Leader Trends: Do We Encourage Irresponsibility?

By | February 28, 2016

[February 28, 2016]  For a leader to recognize their own weaknesses and to take action to overcome their own human frailties is the ultimate in responsibility.  At least that is what the Roman Stoics would have us believe in – personal responsibility.  Yet, there are those that argue modern leaders intentionally encourage irresponsibility by their own acts and beliefs toward others.

I just finished watching the movie – Mrs. Miniver (1942) starring Academy Award winners Greer Garson1 as Mrs. Miniver and Walter Pigeon – about a British upper-class home front during World War II.  Much of it is about behaving with grace under pressure, upholding one’s responsibilities despite the war and notwithstanding the contributions we are asked to provide to our society; “stiff upper lip” stuff.  It ends with the cleric in a final call to arms from the pulpit of his ruined church.

Watching the American political debates and the Mrs. Miniver movie got me to thinking about how leaders today no longer encourage responsibility in the individual.  Politicians are quick to tell us that our personal failures are due to a society where we are cheated out of our place and that a reliance on government is our only solution.  This line of thinking is quiet contrary to what we find in our recent past and is a significant departure from the Western concept of responsibility.

“If you could kick the person in the pants responsible for most of your trouble, you wouldn’t sit for a month.” – Theodore Roosevelt, U.S. President

President Roosevelt is telling us the crux of the traditional, Roman Stoic-inspired, view that responsibilities of the individual are inseparable from everyday social interaction and social ethics (like dignity and courage).  Whether it be friendship, marriage, parenting, or community, every person should possess the necessary thinking and behavior that advances their human interactions.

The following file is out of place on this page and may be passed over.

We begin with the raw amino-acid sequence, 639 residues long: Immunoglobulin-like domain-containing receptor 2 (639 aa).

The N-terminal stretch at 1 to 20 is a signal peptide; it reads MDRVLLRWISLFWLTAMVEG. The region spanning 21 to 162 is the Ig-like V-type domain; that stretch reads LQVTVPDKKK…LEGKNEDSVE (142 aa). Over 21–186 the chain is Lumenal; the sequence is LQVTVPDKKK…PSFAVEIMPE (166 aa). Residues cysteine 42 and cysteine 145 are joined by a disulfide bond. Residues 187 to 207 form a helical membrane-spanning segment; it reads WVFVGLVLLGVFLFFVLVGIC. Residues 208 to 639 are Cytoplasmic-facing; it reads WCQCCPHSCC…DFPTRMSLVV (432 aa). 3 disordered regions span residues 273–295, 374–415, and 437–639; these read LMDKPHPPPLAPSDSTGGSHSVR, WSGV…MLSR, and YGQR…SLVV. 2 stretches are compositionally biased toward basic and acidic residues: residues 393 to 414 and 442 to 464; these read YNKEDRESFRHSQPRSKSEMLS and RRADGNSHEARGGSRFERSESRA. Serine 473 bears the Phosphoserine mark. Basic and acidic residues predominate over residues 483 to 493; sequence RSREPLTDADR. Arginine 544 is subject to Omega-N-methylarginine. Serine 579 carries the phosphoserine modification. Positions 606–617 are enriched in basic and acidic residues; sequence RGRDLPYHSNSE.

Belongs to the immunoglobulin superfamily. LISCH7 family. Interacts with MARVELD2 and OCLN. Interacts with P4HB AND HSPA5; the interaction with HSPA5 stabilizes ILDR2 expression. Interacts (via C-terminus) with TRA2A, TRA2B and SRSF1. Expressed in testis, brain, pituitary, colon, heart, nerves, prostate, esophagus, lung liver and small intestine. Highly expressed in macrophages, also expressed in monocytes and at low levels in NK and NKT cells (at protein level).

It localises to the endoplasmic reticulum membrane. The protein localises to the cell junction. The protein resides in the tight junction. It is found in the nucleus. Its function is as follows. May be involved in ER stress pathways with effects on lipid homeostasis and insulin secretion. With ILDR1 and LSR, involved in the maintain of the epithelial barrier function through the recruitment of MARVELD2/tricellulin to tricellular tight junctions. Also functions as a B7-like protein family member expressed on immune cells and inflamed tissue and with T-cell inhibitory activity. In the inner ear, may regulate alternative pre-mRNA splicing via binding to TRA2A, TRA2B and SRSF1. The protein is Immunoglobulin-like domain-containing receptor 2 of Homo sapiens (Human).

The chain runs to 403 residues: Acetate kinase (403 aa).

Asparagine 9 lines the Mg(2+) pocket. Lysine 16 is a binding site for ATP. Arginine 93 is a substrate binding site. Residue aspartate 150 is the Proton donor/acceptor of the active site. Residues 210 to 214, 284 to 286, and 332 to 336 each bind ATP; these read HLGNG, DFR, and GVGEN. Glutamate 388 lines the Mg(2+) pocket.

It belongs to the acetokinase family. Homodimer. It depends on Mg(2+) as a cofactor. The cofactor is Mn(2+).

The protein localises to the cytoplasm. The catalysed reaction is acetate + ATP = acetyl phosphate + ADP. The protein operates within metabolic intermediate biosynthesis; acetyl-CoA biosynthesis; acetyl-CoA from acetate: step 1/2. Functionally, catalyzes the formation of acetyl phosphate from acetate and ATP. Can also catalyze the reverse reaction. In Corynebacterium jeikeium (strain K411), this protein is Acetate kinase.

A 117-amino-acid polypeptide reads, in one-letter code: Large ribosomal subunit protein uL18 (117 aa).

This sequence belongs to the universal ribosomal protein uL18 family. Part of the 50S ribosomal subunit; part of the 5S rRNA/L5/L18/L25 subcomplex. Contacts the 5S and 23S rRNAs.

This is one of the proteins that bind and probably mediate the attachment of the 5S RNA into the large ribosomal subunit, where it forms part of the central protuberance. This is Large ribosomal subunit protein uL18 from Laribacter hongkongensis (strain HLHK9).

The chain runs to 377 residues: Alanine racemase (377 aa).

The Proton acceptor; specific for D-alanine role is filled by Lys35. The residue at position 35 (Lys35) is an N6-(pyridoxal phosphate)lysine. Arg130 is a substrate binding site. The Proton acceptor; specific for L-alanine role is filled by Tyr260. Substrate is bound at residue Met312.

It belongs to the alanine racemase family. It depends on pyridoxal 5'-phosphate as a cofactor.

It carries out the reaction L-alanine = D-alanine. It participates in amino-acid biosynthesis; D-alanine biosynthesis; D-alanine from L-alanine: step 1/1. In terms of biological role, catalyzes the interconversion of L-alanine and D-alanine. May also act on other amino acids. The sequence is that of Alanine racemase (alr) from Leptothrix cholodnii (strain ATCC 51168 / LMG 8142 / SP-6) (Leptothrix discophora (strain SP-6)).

… and so it is with leaders.  While there are many who foolishly encourage irresponsibility in others, it remains a powerful lesson from history that what we do echoes through time and that the character of great leaders determines our success.  Real leaders rise up above the easy path and encourage responsibility in others through their own actions and support.

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  1. Greer Garson also starred in one of my personal favorite movies from of this era, the British-made classic Goodbye Mr. Chips (1939).

 

 

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Author: Douglas R. Satterfield

Hello. I'm Doug and I provide at least one article everyday on some leadership topic. I welcome comments and also guests who would like to write an article. Thanks for reading my blog.